You are here

Columbia Card Task

Bernd Figner, Elke Weber

Risk taking behaviors in everyday-life typically follow a characteristic developmental pattern. They are low during childhood, increase sharply with puberty, peak in adolescence and early adulthood, and decline again during middle and late adulthood. Though well documented, e.g., from accident statistics, the reasons are still not very well understood. Recent neuroscientific research suggested that the competition between distinct neural networks determines risk taking. Only when affective processes are triggered, adolescents tend show more impulsive risk taking and suboptimal information use than both children and adults due to a usually transient dominance of the affective over the cognitive-control network.

We developed the “Columbia Card Task” (CCT) to investigate developmental changes and individual differences in healthy individuals across the life span and in populations such as substance users. The CCT enables us to compare affect-based versus deliberative risky decisions and their triggering mechanisms as well as predictors of risk taking, such as inhibitory control, need-for-arousal, and impulsivity. Besides behavioral methods, we are using physiological measures, brain imaging, and brain stimulation techniques.

For more information (including CCT demo versions), please go to the Official CCT Webpage.

Join the Mailing List

Keep up with the latest decision science news by joining our mailing list.


Participate in Online Studies

The center is continually recruiting people to participate in online studies.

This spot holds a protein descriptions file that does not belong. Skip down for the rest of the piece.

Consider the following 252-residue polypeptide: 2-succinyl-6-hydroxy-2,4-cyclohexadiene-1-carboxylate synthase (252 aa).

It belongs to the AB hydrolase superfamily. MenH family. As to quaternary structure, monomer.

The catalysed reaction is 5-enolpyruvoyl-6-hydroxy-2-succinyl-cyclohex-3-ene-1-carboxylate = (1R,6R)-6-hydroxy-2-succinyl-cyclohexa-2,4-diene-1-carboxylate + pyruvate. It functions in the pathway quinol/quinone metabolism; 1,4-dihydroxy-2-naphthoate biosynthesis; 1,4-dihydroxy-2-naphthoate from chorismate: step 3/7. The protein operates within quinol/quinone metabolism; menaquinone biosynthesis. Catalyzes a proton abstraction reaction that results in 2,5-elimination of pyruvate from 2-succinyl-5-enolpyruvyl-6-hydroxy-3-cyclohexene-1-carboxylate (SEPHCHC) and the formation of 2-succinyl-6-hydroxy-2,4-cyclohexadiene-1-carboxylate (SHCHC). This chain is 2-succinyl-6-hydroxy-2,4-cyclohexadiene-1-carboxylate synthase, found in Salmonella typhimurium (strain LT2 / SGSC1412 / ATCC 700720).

Sign Up Online >

The Curl Ideas to wrap your mind around

Insights Gained

In his new book, Mark Broadie illustrates the value of developing a fresh approach to a pursuit mired in tradition, and brings analytics to golf.

Read More >

Katherine Phillips Named Senior Vice Dean

Effective July 1, 2014, Phillips will succeed Gita Johar, the Meyer Feldberg Professor of Business, whose three-year term as senior vice dean is ending.

Read More >

Financing China’s Future

China’s rapid urbanization strategy requires a financing system that can keep up. Shusong Ba of the State Council of China lays out economic and policy reforms that will help local governments cope with cities bursting at the seams.

Read More >

Event Connects Endowed Professors, Alumni

More than 60 distinguished Columbia Business School alumni, faculty, and staff members gathered at New York’s Le Parker Meridien hotel in Midtown for the School’s biennial Professorship Celebration on March 24. The event connects alumni who have supported endowed professorships and the professors who hold those chairs.

Read More >

Columbia Business School Community Gives Back to Local Community Through Inaugural Day of Impact

Students, faculty, and staff showcase their passion for making a difference outside the classroom through ten community service projects throughout New York City

Read More >

One Europe, One Banking System

Could it happen? What are the benefits and obstacles? Two prominent Euro economists go head-to-head.

Read More >

Eyeballing the Experts

What can umpires’ mistakes tell us about how status and reputation influence decision making?

Read More >

Social Savers

Peer monitors can help the poorest of the poor increase their wealth.

Read More >

New Research Proves Gender Bias Extraordinarily Prevalent in Stem Careers

Columbia Business School experiments show that hiring managers chose men twice as often for careers in science, technology, engineering and math

Read More >

Latest News

Find out about our upcoming events in our weekly Center for Decision Sciences newsletter.

Read the Newsletter >